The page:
Cycling in UK cities – honestly, less of a death-trap.

That might seem incredible to readers in the US, but it’s worth remembering that British cities have been evolving more or less since Roman times, and while there may be significantly less to cope with in terms of actual distance travelled, it is a trope that in the UK, chaos, carnage and bureaucracy will always expand to fit every inch of space provided.

When we consider that, in addition, 8.2 million Brits get queasy just thinking of using public transport despite the fact that it’s significantly more available there than it is in the US, it suggests that the route to better happiness levels and improved quality of life could be getting active and getting in a cycle lane.

If you build the infrastructure for cycling in cities, will they come?

Changes to make it easier to cycle in cities could boost productivity in the workforce.

An active commute, such as cycling, jogging, or walking, rather than a sedentary commute (cars, trains, buses), may be beneficial for both mental and physical health.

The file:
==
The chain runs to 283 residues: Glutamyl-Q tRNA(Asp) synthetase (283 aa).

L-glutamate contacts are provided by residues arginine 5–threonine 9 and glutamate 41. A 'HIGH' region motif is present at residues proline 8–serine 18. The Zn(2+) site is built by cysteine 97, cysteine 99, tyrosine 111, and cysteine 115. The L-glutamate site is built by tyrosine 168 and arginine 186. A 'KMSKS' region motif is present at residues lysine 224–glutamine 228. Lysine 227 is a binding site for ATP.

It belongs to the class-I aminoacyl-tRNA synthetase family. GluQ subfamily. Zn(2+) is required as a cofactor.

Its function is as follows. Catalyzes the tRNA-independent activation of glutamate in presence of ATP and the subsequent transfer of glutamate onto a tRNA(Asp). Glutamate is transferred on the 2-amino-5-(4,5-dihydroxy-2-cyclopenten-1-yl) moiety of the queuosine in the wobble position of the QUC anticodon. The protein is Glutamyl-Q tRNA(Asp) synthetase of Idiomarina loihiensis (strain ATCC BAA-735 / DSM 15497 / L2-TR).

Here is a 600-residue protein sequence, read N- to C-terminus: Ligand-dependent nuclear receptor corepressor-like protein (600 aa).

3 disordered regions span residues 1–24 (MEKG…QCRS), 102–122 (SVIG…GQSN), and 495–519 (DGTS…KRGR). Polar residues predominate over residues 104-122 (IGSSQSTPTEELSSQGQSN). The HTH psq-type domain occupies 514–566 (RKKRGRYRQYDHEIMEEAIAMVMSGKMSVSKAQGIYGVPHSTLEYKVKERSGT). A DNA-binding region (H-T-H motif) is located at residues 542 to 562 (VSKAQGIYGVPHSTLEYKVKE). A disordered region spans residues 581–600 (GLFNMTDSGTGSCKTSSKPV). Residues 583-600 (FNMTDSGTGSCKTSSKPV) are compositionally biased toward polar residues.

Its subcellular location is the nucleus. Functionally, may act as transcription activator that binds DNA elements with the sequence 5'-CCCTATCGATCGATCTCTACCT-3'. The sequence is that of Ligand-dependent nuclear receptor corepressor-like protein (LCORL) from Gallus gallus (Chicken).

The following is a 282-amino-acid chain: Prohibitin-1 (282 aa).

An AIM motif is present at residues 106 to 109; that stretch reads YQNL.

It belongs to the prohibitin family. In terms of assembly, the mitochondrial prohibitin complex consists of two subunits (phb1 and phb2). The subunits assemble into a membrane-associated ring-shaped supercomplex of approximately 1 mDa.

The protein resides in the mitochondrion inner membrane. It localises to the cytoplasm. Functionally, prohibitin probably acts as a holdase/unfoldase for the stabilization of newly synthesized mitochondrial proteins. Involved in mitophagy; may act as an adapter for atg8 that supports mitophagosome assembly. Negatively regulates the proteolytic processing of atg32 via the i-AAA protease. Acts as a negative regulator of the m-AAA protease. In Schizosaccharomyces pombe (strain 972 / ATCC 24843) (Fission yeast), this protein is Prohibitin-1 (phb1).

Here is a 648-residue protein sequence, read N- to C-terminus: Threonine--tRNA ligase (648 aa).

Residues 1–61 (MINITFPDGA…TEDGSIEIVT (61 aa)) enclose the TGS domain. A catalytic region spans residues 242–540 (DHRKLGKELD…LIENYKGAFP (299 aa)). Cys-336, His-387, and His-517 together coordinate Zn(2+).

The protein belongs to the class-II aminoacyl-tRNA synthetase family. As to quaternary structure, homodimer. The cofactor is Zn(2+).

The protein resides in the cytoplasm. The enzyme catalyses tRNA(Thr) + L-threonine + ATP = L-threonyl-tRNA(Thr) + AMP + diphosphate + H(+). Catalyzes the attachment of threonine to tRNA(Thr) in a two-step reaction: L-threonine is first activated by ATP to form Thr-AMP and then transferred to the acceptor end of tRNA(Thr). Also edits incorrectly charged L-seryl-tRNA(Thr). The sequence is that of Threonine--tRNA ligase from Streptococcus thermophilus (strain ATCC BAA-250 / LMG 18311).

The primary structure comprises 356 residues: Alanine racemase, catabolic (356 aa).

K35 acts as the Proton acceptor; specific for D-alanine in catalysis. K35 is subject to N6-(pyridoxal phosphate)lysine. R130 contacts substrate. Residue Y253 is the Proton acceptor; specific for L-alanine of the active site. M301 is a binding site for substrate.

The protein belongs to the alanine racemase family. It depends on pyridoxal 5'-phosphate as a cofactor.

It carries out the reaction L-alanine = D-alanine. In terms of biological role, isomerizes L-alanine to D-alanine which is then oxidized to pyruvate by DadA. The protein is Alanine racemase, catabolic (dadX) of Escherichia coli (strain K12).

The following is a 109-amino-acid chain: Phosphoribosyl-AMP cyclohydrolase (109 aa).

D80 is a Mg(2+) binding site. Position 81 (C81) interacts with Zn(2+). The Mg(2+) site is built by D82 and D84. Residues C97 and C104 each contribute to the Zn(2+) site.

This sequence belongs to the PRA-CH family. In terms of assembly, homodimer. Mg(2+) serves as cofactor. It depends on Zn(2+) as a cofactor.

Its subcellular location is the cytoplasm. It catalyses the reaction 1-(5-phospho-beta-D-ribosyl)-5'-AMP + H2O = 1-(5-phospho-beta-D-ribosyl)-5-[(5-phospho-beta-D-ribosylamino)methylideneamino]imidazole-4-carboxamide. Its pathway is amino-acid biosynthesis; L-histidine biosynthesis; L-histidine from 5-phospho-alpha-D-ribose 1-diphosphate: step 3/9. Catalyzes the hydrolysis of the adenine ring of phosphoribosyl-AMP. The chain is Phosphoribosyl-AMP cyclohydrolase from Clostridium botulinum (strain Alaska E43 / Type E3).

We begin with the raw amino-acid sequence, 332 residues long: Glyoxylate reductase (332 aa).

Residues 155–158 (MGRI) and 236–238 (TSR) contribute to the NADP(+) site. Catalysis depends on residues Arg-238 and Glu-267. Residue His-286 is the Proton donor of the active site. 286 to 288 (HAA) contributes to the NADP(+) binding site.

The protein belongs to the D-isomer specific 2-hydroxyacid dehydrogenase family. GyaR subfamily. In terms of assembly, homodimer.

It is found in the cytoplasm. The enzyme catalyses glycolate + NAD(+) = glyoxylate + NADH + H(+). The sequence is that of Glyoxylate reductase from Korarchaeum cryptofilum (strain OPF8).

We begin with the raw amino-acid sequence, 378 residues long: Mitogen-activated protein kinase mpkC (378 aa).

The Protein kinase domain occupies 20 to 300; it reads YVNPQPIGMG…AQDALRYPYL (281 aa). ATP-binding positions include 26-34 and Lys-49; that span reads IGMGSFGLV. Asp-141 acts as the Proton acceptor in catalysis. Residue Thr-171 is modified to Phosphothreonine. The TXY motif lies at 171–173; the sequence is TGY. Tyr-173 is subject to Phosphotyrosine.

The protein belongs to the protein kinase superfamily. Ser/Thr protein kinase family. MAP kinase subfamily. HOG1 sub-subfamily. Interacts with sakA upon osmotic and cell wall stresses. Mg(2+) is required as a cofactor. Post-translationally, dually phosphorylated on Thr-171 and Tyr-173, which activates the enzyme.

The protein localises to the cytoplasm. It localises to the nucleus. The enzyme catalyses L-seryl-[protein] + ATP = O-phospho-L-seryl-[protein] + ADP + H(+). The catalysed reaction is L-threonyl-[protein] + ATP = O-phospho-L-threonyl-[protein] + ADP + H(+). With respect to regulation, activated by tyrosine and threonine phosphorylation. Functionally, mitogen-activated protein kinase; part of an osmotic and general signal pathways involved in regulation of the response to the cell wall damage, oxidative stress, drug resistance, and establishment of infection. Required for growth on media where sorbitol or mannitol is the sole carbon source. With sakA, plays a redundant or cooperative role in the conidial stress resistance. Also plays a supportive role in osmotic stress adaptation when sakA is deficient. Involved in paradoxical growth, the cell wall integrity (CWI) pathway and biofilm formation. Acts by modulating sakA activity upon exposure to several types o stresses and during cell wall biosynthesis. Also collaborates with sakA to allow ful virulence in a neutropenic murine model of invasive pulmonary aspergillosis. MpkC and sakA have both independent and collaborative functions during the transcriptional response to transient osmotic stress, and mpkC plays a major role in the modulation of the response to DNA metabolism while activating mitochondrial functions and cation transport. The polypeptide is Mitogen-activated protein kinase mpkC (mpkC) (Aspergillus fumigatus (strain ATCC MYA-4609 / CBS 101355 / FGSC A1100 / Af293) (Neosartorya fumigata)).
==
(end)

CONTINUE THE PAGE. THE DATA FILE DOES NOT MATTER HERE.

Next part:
Being active may also have significant benefits to someone’s productivity. Swytch discovered that 4.83 million of those surveyed experienced a boost in productivity levels since they began cycling or walking to work. With a possible “productivity crisis seizing the UK, a healthy change to daily commutes may be the answer to promoting improved productivity and happiness in the workplace.

Yes, the Cycle to Work scheme was introduced to lower congestion and encourage better physical health, but it may have profound impacts on a person’s mental wellbeing, as well as creating a more energized, engaged workforce.

The question remains – would it work in Manhattan?

The revolution will be two-wheeled. Psychedelic sections will not be mandatory. Fun, but not mandatory.